React + TypeScript: Interdependent prop types

Published on in JavaScript, React and TypeScript

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I.e. props that depend on other props. You can require and forbid certain prop combinations by utilizing TypeScript's union and intersection types.

Table of contents

Example problem

Let's say we want to create a Shape React component with the following requirements:

  • It takes a color prop.
  • It takes a type prop with the value of 'circle', 'square' or 'rectangle'.
  • Depending on the type prop's value, it takes the following props as well:
    • radius when the type is 'circle'.
    • width when the type is 'square'.
    • width and height when the type is 'rectangle'.

A naive type for the props object would look like this:

type ShapeProps = {
  color: string
  type: 'circle' | 'square' | 'rectangle'
  radius: number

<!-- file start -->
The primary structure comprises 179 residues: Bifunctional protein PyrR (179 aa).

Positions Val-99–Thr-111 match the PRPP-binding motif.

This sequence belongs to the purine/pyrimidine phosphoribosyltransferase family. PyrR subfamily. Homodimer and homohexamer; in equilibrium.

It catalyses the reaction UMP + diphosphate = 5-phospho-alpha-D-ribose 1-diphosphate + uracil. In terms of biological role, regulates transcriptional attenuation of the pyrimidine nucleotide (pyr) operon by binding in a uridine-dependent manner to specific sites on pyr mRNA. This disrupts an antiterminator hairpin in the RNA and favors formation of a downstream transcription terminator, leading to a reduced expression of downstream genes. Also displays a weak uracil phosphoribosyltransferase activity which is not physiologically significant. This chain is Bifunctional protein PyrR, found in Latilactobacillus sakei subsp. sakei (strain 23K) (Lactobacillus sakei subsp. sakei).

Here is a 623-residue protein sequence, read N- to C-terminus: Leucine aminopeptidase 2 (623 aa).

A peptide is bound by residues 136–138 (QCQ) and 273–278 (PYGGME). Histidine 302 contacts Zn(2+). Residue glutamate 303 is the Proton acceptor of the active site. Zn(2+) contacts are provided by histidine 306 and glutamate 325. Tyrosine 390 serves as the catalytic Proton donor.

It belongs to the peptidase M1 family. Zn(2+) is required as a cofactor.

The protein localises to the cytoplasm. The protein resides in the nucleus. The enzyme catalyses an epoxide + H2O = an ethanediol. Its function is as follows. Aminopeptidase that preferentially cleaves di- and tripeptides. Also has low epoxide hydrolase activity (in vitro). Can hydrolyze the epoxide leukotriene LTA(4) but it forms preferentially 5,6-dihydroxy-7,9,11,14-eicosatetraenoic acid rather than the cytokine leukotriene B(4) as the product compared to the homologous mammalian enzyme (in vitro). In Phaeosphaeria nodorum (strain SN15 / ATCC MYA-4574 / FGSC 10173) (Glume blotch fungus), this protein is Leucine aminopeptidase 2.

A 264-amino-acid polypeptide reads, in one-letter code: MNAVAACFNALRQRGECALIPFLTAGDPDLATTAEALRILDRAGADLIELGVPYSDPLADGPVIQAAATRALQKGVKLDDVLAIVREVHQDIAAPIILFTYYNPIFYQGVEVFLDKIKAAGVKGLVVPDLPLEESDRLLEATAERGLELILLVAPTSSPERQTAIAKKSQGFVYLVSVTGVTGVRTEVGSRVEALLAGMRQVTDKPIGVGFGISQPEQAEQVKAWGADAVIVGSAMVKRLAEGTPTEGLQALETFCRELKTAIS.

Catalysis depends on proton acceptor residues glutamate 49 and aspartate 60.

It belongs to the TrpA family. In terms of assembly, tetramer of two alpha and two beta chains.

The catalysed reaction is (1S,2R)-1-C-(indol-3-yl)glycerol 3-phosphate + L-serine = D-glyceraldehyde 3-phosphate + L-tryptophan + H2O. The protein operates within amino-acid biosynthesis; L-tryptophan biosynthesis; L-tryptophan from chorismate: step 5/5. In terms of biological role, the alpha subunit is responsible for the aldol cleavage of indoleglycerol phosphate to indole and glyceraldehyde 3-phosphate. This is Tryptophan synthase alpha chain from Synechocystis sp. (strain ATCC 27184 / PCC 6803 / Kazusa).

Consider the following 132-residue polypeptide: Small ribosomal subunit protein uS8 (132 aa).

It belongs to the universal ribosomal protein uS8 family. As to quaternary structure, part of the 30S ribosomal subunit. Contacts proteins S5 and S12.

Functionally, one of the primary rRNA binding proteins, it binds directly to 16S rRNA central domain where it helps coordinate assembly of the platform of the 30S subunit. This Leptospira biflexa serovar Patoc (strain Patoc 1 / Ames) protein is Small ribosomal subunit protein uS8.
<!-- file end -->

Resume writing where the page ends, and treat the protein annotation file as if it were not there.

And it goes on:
width: number
  height: number

function Shape(props: ShapeProps) {
  return /* ... */

It's naive because we could specify all of those props:

<Shape color="red" type="circle" radius={10} width={20} height={30} />

That makes no sense because a circle shape doesn't have a width or a height; it only has a radius.

The other shapes have similar problems.

Union type to the rescue

We instead want to create a union type:

type ShapeProps =
  | { color: string; type: 'circle'; radius: number }
  | { color: string; type: 'square'; width: number }
  | { color: string; type: 'rectangle'; width: number; height: number }

Now TypeScript won't let us specify invalid props.

For example, when the type is 'circle':

  • We can (and must) specify only the color and radius props.
  • We can't specify the width or height props; doing so would produce an error.

Simplify with an intersection type

Notice how we are repeating the color prop in all three types.

We can reduce duplication by using an intersection type:

type ShapeProps = { color: string } & (
  | { type: 'circle'; radius: number }
  | { type: 'square'; width: number }
  | { type: 'rectangle'; width: number; height: number }

More tricks

I learned this trick from Bruno Antunes's YouTube video React.js TypeScript Conditional Props – Props that depend on other Props (26:13). Check it out, it has more advanced examples as well.